(366j) Molecular Dynamics Simulations of Permeability in Gel Phase Mixed Lipid Bilayers

Authors: 
Hartkamp, R., Vanderbilt University
Moore, T. C., Vanderbilt University
Iacovella, C. R., Vanderbilt University
Thompson, M., GlaxoSmithKline Consumer Healthcare
Bulsara, P., GlaxoSmithKline Consumer Healthcare
Moore, D. J., GlaxoSmithKline Consumer Healthcare
McCabe, C., Vanderbilt University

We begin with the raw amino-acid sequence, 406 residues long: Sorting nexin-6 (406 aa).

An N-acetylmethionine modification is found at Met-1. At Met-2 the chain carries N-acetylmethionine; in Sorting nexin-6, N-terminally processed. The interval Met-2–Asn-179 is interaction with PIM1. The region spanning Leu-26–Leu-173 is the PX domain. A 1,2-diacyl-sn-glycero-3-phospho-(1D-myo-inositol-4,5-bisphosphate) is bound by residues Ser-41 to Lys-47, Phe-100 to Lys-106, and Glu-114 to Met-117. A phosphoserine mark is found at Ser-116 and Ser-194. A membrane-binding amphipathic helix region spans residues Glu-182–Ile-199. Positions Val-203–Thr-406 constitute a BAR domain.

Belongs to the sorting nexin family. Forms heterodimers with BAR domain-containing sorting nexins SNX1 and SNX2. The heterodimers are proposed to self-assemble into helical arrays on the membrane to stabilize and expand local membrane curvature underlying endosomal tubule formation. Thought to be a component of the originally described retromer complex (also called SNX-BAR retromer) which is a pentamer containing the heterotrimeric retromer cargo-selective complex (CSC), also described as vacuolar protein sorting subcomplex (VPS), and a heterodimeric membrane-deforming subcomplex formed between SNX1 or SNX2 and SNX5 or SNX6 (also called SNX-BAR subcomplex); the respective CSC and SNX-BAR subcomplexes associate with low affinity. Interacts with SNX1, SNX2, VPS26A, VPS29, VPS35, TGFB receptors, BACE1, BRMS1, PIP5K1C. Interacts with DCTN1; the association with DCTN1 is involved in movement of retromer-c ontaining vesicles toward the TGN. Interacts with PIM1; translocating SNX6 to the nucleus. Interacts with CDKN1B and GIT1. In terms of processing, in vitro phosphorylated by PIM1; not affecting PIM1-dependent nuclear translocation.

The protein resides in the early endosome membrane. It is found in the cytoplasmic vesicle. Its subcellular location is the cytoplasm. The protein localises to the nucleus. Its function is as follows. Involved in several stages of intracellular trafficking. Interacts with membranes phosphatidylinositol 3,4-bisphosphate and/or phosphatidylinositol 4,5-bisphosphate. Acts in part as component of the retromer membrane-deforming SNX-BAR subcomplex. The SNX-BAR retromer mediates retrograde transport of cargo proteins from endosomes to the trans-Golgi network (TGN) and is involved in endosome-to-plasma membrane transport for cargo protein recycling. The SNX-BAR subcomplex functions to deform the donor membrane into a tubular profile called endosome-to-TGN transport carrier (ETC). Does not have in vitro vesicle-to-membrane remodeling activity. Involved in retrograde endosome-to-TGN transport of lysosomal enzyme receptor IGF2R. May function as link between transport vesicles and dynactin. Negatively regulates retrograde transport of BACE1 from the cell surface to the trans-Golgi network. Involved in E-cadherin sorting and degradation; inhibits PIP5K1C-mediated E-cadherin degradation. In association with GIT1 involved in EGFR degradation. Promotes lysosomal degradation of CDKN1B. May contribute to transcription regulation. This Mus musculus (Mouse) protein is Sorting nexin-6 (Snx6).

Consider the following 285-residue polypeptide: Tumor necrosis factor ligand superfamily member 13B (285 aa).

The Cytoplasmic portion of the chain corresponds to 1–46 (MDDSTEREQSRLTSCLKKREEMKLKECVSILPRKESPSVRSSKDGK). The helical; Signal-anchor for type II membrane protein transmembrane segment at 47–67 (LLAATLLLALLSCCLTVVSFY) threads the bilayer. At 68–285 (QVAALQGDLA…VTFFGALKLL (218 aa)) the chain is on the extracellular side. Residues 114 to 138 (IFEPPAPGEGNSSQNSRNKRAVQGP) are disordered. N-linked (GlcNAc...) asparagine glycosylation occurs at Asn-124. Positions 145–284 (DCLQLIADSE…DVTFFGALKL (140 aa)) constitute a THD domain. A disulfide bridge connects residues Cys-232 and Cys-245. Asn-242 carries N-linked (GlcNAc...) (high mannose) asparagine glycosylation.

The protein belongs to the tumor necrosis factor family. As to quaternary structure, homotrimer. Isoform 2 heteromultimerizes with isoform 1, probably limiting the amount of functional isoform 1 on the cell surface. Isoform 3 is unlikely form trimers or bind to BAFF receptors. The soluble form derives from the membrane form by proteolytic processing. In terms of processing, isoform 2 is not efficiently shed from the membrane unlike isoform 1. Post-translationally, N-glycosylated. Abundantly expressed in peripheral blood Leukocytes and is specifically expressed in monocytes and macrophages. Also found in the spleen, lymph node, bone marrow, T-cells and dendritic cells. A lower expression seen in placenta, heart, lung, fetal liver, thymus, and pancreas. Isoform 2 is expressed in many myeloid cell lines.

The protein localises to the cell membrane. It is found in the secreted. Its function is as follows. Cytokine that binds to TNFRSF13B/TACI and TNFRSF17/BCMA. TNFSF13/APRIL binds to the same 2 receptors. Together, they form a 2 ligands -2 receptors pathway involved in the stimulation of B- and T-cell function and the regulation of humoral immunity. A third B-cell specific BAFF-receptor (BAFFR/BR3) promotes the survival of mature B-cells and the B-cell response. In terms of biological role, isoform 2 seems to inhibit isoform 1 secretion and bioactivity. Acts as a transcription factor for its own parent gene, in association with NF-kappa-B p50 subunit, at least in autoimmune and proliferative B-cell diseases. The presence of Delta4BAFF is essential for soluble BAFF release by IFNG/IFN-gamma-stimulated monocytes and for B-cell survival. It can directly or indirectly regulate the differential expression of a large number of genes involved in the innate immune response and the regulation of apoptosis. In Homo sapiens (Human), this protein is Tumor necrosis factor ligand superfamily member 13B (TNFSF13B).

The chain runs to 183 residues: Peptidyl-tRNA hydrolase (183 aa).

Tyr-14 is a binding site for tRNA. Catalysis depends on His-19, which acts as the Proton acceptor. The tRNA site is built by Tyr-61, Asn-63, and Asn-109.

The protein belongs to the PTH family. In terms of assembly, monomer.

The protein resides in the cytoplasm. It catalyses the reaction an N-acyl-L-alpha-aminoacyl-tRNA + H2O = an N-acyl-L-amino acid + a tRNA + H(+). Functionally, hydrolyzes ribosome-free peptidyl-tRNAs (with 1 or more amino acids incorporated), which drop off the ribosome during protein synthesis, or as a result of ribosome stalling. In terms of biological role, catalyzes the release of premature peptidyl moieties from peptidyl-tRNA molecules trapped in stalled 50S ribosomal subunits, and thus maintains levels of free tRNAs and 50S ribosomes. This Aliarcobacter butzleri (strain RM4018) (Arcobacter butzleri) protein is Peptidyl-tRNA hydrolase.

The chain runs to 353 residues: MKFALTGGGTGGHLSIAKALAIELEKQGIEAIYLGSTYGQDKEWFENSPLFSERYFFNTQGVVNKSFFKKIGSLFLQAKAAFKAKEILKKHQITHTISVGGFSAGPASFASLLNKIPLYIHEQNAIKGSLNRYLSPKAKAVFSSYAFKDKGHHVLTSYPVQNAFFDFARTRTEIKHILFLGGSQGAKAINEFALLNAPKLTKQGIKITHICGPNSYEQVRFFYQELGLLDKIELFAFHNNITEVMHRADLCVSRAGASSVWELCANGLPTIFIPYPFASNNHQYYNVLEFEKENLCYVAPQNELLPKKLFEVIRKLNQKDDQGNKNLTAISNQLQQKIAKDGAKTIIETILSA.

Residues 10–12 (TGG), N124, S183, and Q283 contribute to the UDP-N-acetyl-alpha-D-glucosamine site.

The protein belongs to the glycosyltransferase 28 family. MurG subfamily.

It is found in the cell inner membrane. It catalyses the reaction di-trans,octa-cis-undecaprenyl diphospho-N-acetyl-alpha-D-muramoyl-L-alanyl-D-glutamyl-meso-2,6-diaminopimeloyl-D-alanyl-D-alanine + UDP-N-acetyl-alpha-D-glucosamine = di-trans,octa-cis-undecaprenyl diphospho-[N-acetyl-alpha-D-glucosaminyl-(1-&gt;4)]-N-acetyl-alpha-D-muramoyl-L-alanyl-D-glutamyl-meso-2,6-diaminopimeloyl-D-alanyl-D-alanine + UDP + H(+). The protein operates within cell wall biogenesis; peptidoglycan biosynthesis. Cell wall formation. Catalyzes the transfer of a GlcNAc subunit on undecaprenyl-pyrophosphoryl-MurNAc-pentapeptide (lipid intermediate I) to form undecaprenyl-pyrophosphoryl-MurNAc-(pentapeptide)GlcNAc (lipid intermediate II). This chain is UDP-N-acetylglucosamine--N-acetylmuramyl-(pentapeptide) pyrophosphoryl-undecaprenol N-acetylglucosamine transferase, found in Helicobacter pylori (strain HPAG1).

Lipid membranes are vital to all complex forms of life and can control the transport of material into cells and the body. While membrane composition and structure clearly play a role in determining if and how fast a solute can permeate across a membrane barrier, a better understanding of the relationship between membrane composition, structure, and permeability is needed to be able to improve, replicate, and control the barrier function of biological membranes. Although NMR spectroscopy and neutron scattering can measure global bilayer permeabilities, they cannot provide key molecular-level insight. Molecular simulations can uncover the physical mechanisms of permeation and provide a better understanding of the dependence of bilayer permeability on the local environment. Here, using atomistic molecular dynamics simulations, we investigate how chemical architecture of the bilayer molecules affects the structural properties, finding a complex balance between the size and hydrophilicity of the headgroups, relative length of lipid tails, and the attraction between tails. Furthermore, we focus on how these structural differences influence the passive permeation of water molecules through the bilayer structures, finding a strong dependence on the size and hydrophilicity of the headgroups, chain length, and side-branching.